“Joy is the serious business of heaven.” - C.S. Lewis
I walk along the wooded trail with a heavy heart. I’ve been retreating from my house to this neighborhood path almost daily for the last two months, taking solace in its natural open space. These walks are exercise and a retreat. They’re a time of prayer and much needed reset for my soul.
But today, I’m unsettled. My heart is sad. A friend’s husband has lost his job, a neighbor’s father has passed away, and the entire world feels unsafe.
The verse “Rejoice in the Lord always; and again, I will say rejoice” (Phil 4:4)pricks my heart. I immediately shake my head, as if I could dislodge the command from being applicable to me, right here, right now, in these circumstances.
Out loud, I say, “How Lord? How do I rejoice in you now? With all this?”
I know God is worthy of all my adoration and praise, always. But where - and how -do I find joy when I am simply not feeling joyful? I continue to walk and wrestle with these thoughts. I take a deep breath, and remember the truth I’ve studied in scripture. I remind myself of three sources of biblical joy: Joy in God’s presence, joy in our salvation, and joy in His glory.
In the Old Testament, the Hebrew word for joy is simchah. It’s used to describe delight, gladness, blessing, and pleasure. And in the New Testament, the Greek word for joy is chara, which means joy, gladness, favor on, and - this is my favorite part - an awareness of God’s grace.
So while many of us know happy people or joyful friends, recognizing grace - the truth that God rescued us when we did not deserve it - is the key distinction between the joy of a non-believer and of a believer.
But knowledge must meet application. I know I’m supposed to be joyful. But the truth is, too often, I’m sad, overwhelmed, or angry. I easily get in the habit of operating with a myopic view of my circumstances, be it frustration with the kids, a looming deadline and not enough time, or general overwhelm with the state of the world.
In his book Spiritual Depression, D. Martyn Lloyd-Jones writes, “Christian people too often seem to be perpetually in the doldrums and too often give this appearance of unhappiness and lack freedom and of the absence of joy.”
As women, I think we’re sometimes just exhausted. We carry so much emotional weight and physical drain and this is not to be discounted. Many of us have legitimate reasons to carry a heavy heart. So hear me clearly: joy in the Lord does not negate the truth of our experiences, emotions, or circumstances. But joy in the Lord is possible, and if we’re going to take Paul seriously - joy is commanded in all of our circumstances.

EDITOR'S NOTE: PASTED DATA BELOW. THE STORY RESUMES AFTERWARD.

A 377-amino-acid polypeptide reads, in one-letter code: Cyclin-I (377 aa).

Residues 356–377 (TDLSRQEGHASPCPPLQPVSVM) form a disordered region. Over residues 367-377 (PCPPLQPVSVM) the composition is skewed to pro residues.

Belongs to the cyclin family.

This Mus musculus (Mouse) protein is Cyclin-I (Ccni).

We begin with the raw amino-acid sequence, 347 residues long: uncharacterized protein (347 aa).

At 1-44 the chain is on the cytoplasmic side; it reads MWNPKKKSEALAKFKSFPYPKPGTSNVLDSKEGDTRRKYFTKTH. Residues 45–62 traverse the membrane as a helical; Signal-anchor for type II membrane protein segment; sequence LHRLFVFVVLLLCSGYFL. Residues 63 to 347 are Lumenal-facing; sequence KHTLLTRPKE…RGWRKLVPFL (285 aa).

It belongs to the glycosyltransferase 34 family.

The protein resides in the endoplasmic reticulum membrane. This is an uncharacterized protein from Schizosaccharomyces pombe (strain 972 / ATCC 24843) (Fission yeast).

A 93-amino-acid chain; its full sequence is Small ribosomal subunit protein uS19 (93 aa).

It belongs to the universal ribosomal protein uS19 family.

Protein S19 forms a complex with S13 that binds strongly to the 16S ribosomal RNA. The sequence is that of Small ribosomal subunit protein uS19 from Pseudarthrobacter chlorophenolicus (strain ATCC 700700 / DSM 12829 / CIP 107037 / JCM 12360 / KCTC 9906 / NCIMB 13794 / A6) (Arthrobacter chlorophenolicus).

The good news is, this isn’t our work to do.
For just a minute, I want you to think about GPS. Yes, the global positioning system. We can tell our location by receiving positional data from three fixed-point satellites from wherever we are on earth. The analogy breaks down quickly (because in reality, as we move, the satellites change) but for the purposes of understanding Biblical joy, let this be our visual:
From anywhere in the world and in any circumstance, joy is ours when we connect ourselves with three fixed points for Biblical joy: Joy in His presence, joy in our salvation, and joy in His glory - our future glory.
Joy in His Presence
Psalms 16:11 says, “You make known to me the path of life; in your presence, there is fullness of joy; at your right hand are pleasures forevermore.” And Psalm 21:6, “For you make him most blessed forever; you make him glad with the joy of your presence.”
So what does it mean to be in God’s presence?
My husband is the parent of choice in our family. It doesn’t matter if he’s shaving, reading, doing yard work, or loading the dishwasher, our kids simply love to be with him. While I can tend to shoo my children away, he consistently makes them feel welcomed, purposeful, and loved. It’s no wonder they want to be with him. And it’s with this kind of heart that our Heavenly Father receives us and desires for us to be with Him.